Current Scholar Spotlight: Carly Sobol
Growing up in a small community in Dayton, Ohio, Carly Sobol was fortunate to receive a great education, be surrounded by inspiring individuals, and have a strong family unit. “My family was one of a few Jewish families in the neighborhood. I learned at a young age the value of tradition and the challenges that come with being unique. I loved explaining my heritage to friends and learning more about theirs.”
Her family also played a role in what she is studying at The Ohio State University. A recipient of the university’s Morrill Scholarship – given to students who show commitment to both academics and diversity by excelling in the classroom and making a positive impact in their communities – Carly is majoring in Neuroscience with a minor in Jewish Studies.
Currently a junior, Carly’s plan is to graduate in the spring of 2018 with the post-graduation goal of attending medical school. Her choice of neuroscience stems from an interest Carly developed during a high school biology class and also from dealing with a family member battling significant health challenges. “My experiences in high school with my family member solidified my goal of becoming a doctor. I decided to go with Neuroscience when my AP biology class did a unit on the brain. I would stay after class every day asking deeper and deeper questions, wanting to understand more. Being able to connect my passion for changing the conversation surrounding mental health also fits in directly with the science of behavior.” As for her choice of minor, during her first semester at Ohio State, Carly realized she wanted to know more about Judaism from a scholarly perspective. “My minor has allowed me cross paths with many individuals I never would have as well as given me the tools to understand Judaism from a unique angle.”
Advice from a mentor taught Carly early on that when she sees something she isn’t happy with, she needs to take an active role to make it better. To give back and improve her community – and to utilize her interests in neuroscience and her Jewish heritage, Carly is involved in many activities and groups both inside and outside of Ohio State. A member of the Jewish National Fund, a philanthropic organization created to help fund community building projects in Israel, this past October, Carly chaired the organization’s National Conference College Summit. During the summit, Carly interviewed Alan Dershowitz, a lawyer and prominent scholar on U.S. and criminal law as well as a well-known defender of civil liberties.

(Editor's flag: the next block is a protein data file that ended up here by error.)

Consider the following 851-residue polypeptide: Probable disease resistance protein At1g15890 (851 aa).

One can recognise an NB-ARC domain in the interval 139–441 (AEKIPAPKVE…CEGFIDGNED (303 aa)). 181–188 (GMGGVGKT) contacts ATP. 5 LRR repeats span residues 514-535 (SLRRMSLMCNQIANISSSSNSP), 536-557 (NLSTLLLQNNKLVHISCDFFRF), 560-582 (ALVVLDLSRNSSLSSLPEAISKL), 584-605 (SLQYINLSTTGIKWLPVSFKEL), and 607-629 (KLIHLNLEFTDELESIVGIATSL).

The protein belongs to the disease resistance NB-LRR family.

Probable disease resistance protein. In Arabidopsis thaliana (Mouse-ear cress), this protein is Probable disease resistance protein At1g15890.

Carly also serves as a mentor for the Office of Diversity and Inclusion’s Post-Baccalaureate Preparation Program (TRI-P) mentoring program, which assists in preparing students for an appropriate post-baccalaureate option: graduate school, professional school or direct entry into the workforce. She is involved with the Ohio Union Activities Board for the third year. For Carly’s first two years on the board, she was a member of the Dates and Data Committee and now serves on the Lectures Committee.
To further her knowledge and involvement in neuroscience, Carly works as a Research Assistant in a Neuroimmunology Lab in the Institute of Behavioral Medicine Research at Ohio State, a position that allows her to advance knowledge of the brain and stress-induced anxiety. “I love that I am able to be a part of contributing knowledge to the translational scientific world.” She also serves as the treasurer of the Ohio State branch the National Alliance on Mental Illness, the nation’s largest grassroots mental health organization dedicated to building better lives for the millions of Americans affected by mental illness.
Throughout her time at Ohio State, Carly has developed networks within her fellow MSP Scholars, neuroscience majors, and Jewish Studies minors, networks that continually support – and surprise – her: “How is it possible to be on a campus with over 50,000 students, a place with its own zip code, yet I always end up running into a friend?”